Meridian Police Chief Benny Dubose said police don't become involved in child neglect or abuse cases until they suspect a criminal act has been committed. Then police will work with the Mississippi Department of Child Protection Services.
In a situation such as the death of Jakie Toole, the 5-year-old boy who was found dead on Crabapple Drive in September after not being seen for months, police weren't notified of a potential problem until it was too late.
Warning signs could have been noticed and reported, Dubose said.
One challenge police face is that once they report a case to CPS, they don't know what happens to the child, Dubose said. They don't accompany CPS on home visits unless help is needed removing a child from a home.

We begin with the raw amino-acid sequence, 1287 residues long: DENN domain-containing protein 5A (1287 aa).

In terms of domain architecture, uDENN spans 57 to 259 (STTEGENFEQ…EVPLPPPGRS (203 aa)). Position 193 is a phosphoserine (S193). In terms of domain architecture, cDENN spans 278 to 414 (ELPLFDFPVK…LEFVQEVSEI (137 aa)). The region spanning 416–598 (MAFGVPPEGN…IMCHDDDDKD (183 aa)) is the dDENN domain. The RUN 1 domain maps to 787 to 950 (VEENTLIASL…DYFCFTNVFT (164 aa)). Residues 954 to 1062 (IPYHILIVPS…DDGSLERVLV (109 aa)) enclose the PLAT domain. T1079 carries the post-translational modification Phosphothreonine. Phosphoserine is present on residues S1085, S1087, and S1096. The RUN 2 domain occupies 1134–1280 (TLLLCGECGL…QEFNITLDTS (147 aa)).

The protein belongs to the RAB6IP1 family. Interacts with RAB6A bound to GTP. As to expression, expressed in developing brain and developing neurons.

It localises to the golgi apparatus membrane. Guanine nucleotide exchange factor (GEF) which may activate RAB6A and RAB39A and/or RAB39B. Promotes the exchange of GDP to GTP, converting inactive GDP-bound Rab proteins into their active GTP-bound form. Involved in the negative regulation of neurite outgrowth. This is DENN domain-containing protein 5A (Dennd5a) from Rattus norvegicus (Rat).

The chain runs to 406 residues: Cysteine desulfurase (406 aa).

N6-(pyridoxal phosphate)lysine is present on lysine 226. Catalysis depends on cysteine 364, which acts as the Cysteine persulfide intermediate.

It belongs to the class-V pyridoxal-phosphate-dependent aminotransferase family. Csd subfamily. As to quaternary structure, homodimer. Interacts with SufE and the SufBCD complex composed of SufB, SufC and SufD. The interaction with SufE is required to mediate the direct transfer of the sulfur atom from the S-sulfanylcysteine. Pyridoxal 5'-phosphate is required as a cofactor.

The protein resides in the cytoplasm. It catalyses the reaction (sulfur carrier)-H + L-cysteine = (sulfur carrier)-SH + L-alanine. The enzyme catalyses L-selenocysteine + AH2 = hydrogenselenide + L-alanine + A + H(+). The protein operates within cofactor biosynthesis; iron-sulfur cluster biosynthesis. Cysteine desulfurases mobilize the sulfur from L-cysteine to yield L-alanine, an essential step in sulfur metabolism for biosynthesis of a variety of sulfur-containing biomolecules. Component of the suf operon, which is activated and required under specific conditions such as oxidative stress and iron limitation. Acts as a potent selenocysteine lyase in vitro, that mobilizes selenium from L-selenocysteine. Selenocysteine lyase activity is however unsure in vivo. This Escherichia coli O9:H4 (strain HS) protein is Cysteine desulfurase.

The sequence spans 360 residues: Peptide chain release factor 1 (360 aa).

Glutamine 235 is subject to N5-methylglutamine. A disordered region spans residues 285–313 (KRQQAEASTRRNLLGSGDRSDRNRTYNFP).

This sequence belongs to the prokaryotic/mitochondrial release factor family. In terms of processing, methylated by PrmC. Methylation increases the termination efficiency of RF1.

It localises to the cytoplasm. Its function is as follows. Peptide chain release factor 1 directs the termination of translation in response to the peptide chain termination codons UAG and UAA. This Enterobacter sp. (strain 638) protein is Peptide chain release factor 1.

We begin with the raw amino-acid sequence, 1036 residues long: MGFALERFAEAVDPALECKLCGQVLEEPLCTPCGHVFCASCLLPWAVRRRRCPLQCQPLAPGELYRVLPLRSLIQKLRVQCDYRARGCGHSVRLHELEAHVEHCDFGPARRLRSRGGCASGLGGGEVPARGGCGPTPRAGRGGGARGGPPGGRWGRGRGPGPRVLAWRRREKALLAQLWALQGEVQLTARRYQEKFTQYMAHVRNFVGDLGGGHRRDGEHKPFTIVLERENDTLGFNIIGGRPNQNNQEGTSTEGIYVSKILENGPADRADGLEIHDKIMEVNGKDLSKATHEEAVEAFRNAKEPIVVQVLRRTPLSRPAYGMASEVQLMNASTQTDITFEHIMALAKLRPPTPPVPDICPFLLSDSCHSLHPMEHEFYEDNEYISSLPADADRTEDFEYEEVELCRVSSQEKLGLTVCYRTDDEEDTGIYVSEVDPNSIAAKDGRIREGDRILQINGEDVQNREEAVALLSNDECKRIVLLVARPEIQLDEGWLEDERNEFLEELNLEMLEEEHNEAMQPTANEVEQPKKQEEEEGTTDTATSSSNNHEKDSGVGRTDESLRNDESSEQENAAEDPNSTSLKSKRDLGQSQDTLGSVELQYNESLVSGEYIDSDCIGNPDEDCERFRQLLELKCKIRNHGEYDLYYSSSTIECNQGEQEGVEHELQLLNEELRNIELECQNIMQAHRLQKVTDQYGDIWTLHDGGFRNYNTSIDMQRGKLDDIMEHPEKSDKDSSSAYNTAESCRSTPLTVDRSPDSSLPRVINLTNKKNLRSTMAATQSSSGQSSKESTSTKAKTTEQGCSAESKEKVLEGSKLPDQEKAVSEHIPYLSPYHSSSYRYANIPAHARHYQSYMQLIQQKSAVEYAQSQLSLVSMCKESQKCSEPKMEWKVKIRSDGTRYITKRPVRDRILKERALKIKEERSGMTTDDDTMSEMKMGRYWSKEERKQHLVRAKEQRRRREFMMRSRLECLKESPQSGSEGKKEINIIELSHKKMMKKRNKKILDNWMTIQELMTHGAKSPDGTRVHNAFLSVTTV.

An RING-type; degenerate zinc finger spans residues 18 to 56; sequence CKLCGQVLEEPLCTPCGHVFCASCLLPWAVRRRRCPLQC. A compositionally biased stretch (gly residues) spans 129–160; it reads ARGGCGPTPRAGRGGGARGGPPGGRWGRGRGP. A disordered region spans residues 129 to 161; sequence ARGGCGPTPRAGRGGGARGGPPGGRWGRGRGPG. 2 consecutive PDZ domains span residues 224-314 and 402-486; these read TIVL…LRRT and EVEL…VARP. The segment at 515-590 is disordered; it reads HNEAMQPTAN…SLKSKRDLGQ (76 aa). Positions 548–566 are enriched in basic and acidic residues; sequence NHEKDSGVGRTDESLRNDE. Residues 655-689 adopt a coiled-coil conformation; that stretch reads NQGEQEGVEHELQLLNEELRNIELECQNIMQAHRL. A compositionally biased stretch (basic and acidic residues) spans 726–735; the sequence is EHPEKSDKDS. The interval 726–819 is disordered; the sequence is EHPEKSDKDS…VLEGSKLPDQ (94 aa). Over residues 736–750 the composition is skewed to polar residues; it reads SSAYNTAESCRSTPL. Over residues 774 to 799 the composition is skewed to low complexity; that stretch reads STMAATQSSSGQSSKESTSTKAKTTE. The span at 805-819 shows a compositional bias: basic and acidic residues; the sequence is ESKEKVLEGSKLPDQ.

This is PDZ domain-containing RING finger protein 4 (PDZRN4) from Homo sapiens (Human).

Without receiving complaints, Dubose said police can't stop people on a road check and spot physical or psychological abuse. If a child is acting out or not wearing a coat when it is below 30 degrees, police call CPS as a precaution.
“Our responsibility stops right there,” Dubose said.
Dubose suspects that many cases go unreported and Toole's case would probably have gone unnoticed if the child hadn't died.
Lauderdale County Sheriff Billy Sollie, who has seen many cases of child abuse and neglect, said most of the cases involve a child care provider.
Over the last 40 years, corporal punishment, such as spanking, has blended in with child abuse and neglect, he said.
Mississippi law allows felony charges for abusers, he said.
Sollie, who used to work at the juvenile center, said he suspects abusers were victims themselves because it is a learned behavior.